If you walk around the two-dimensional plane you can keep walking indefinitely in all directions. You could say, in a very hand-wavy and intuitive sense, that there is infinity all around the edge of the plane, only of course you can never get to or see that edge. But still, you could try to imagine what happens if you shrink that infinity-edge to a point. Perhaps this would be a little like tightening the draw string on the rim of a fabric bag. Once you've tightened it, the bag is closed and resembles a deformed sphere.
There is a way of making this intuition precise. Imagine a sphere and the plane that contains its equator. For any point p on that equatorial plane, draw the straight line that connects it to the North pole of the sphere. That straight line is going to intersect the sphere at some point. If p is on the exterior of the sphere it will intersect the Northern hemisphere of the sphere. If p is in the interior of the sphere the line will intersect the Southern hemisphere of the sphere. And if p lies on the sphere, so it's actually on the equator, it will itself be the intersection point. This way of associating to every point in the plane exactly one point on the sphere is called the stereographic projection.
It's easy to see that the further out on the plane your point p, the closer its projected image on the sphere is to the North pole. But no point on the plane projects to the North pole itself. The North pole is still available and as a sequence of points move out towards infinity on the plane, their projections move towards the North pole on the sphere. So you now declare that infinity is just a point (you draw the drawstring tight) and that its projection is the North pole of the sphere.
What you get is a continuous one-to-one correspondence between your plane together with infinity and the sphere. The two can be treated as one and the same thing. The plane with a point at infinity appended is called the Riemann sphere after the 18th century mathematician Bernhard Riemann (although strictly speaking the Riemann sphere is the complex plane with infinity appended — see here for more on complex numbers).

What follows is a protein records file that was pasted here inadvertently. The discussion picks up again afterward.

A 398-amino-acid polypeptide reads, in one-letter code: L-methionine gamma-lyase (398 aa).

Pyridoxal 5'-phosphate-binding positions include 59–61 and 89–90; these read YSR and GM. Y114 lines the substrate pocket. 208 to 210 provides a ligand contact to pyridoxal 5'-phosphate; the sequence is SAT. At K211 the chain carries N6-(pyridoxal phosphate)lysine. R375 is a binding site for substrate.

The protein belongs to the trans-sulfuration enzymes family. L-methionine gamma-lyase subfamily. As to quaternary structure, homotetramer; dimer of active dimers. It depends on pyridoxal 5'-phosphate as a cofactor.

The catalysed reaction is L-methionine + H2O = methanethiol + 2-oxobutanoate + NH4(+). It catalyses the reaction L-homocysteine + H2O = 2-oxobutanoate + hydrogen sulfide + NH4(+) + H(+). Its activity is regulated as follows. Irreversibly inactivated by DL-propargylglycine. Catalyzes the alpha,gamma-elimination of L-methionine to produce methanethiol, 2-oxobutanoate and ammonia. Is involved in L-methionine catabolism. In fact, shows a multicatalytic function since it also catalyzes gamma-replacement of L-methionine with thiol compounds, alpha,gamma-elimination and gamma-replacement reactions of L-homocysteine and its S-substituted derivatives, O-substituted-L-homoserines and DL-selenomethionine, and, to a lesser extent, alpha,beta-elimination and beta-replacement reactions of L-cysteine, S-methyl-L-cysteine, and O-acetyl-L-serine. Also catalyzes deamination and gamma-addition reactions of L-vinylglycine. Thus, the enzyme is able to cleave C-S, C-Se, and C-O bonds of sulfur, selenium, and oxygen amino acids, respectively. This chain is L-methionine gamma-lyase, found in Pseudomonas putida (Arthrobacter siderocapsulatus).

This is incredibly useful. You are probably familiar with functions that take the number line into itself. An example is it takes a number from the number line as input and returns as output. Unfortunately, the function is not defined at because division by is not allowed. However, as gets closer and closer to gets closer and closer to plus infinity if you're coming from the positive side, or minus infinity if you're coming from the negative side. If you could treat plus and minus infinity as one and the same ordinary point, then the function could be defined at and would be perfectly well behaved there. You can also define functions that take the plane into itself (the complex function is an example) and again they may not be defined at every point because you have division by 0. However, by treating infinity as an extra point of the plane and looking at the whole thing as a sphere you may end up with a function that's perfectly tame and well behaved everywhere. A lot of complex analysis, the study of complex functions, is done on the Riemann sphere rather than the complex plane.
Do you remember those pretty field lines that emerge when you scatter iron filings around a magnet? In the case of a simple magnet the field is static; it doesn't change with time. But magnetism is just one aspect of something bigger: electromagnetism. You are at this very moment immersed in electromagnetic fields, generated by the Earth, the Sun, and even your toaster.
James Clerk Maxwell realised, in 1864, that electricity and magnetism were just two sides of the same coin and that light was made up of electromagnetic waves. He developed an elegant theory describing the unified force of electromagnetism and the equations that describe the dynamics of an electromagnetic field now carry his name.
If you're looking for a change of scene next Tuesday lunchtime why not go along to hear Raymond Flood, Gresham Professor of Geometry, talk about Butterflies, Chaos and Fractals, 1pm on Tuesday, 17 September 2013, at the Museum of London. It's just one of a selection of great free public lectures given by Gresham Professors over the upcoming months.